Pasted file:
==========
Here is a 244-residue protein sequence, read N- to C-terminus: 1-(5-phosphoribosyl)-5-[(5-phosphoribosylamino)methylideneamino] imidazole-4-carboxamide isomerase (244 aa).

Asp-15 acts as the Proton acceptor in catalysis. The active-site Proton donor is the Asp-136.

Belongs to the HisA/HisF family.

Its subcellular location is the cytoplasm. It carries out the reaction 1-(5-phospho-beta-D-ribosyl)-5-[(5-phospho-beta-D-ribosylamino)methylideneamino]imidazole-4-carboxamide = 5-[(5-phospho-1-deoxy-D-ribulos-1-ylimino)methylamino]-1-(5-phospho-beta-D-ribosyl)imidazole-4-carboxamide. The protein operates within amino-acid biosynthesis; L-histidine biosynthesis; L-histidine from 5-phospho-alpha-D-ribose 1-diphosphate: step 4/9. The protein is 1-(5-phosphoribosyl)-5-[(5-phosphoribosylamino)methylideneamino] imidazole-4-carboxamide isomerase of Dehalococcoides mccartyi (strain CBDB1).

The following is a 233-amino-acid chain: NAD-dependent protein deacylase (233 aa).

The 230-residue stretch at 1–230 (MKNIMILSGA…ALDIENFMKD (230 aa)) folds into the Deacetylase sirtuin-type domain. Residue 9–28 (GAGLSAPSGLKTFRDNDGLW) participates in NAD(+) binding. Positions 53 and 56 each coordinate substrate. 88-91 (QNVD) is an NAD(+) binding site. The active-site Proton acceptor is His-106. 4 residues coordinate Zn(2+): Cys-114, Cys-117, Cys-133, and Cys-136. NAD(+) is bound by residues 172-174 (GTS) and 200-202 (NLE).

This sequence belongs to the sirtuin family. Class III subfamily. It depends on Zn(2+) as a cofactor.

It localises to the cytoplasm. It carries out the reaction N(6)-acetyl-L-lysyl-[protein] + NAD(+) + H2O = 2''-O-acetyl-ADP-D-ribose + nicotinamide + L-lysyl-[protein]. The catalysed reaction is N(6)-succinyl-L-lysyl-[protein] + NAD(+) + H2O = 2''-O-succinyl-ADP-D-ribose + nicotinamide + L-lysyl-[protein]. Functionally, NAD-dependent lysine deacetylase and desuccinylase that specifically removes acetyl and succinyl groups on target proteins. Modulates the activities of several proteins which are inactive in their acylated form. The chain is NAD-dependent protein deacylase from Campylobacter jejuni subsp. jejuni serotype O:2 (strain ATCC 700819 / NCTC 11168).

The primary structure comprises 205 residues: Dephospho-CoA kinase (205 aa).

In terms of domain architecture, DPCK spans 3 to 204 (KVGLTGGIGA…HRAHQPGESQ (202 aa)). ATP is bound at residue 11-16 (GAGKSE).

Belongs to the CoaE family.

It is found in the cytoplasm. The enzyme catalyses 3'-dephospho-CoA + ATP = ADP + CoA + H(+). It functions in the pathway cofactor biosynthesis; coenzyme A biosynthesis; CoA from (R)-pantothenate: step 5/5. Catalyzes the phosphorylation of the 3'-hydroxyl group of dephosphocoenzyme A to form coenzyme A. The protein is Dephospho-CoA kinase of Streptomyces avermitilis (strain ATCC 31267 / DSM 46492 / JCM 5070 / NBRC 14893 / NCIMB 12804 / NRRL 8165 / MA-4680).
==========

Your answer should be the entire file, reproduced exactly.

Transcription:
Here is a 244-residue protein sequence, read N- to C-terminus: 1-(5-phosphoribosyl)-5-[(5-phosphoribosylamino)methylideneamino] imidazole-4-carboxamide isomerase (244 aa).

Asp-15 acts as the Proton acceptor in catalysis. The active-site Proton donor is the Asp-136.

Belongs to the HisA/HisF family.

Its subcellular location is the cytoplasm. It carries out the reaction 1-(5-phospho-beta-D-ribosyl)-5-[(5-phospho-beta-D-ribosylamino)methylideneamino]imidazole-4-carboxamide = 5-[(5-phospho-1-deoxy-D-ribulos-1-ylimino)methylamino]-1-(5-phospho-beta-D-ribosyl)imidazole-4-carboxamide. The protein operates within amino-acid biosynthesis; L-histidine biosynthesis; L-histidine from 5-phospho-alpha-D-ribose 1-diphosphate: step 4/9. The protein is 1-(5-phosphoribosyl)-5-[(5-phosphoribosylamino)methylideneamino] imidazole-4-carboxamide isomerase of Dehalococcoides mccartyi (strain CBDB1).

The following is a 233-amino-acid chain: NAD-dependent protein deacylase (233 aa).

The 230-residue stretch at 1–230 (MKNIMILSGA…ALDIENFMKD (230 aa)) folds into the Deacetylase sirtuin-type domain. Residue 9–28 (GAGLSAPSGLKTFRDNDGLW) participates in NAD(+) binding. Positions 53 and 56 each coordinate substrate. 88-91 (QNVD) is an NAD(+) binding site. The active-site Proton acceptor is His-106. 4 residues coordinate Zn(2+): Cys-114, Cys-117, Cys-133, and Cys-136. NAD(+) is bound by residues 172-174 (GTS) and 200-202 (NLE).

This sequence belongs to the sirtuin family. Class III subfamily. It depends on Zn(2+) as a cofactor.

It localises to the cytoplasm. It carries out the reaction N(6)-acetyl-L-lysyl-[protein] + NAD(+) + H2O = 2''-O-acetyl-ADP-D-ribose + nicotinamide + L-lysyl-[protein]. The catalysed reaction is N(6)-succinyl-L-lysyl-[protein] + NAD(+) + H2O = 2''-O-succinyl-ADP-D-ribose + nicotinamide + L-lysyl-[protein]. Functionally, NAD-dependent lysine deacetylase and desuccinylase that specifically removes acetyl and succinyl groups on target proteins. Modulates the activities of several proteins which are inactive in their acylated form. The chain is NAD-dependent protein deacylase from Campylobacter jejuni subsp. jejuni serotype O:2 (strain ATCC 700819 / NCTC 11168).

The primary structure comprises 205 residues: Dephospho-CoA kinase (205 aa).

In terms of domain architecture, DPCK spans 3 to 204 (KVGLTGGIGA…HRAHQPGESQ (202 aa)). ATP is bound at residue 11-16 (GAGKSE).

Belongs to the CoaE family.

It is found in the cytoplasm. The enzyme catalyses 3'-dephospho-CoA + ATP = ADP + CoA + H(+). It functions in the pathway cofactor biosynthesis; coenzyme A biosynthesis; CoA from (R)-pantothenate: step 5/5. Catalyzes the phosphorylation of the 3'-hydroxyl group of dephosphocoenzyme A to form coenzyme A. The protein is Dephospho-CoA kinase of Streptomyces avermitilis (strain ATCC 31267 / DSM 46492 / JCM 5070 / NBRC 14893 / NCIMB 12804 / NRRL 8165 / MA-4680).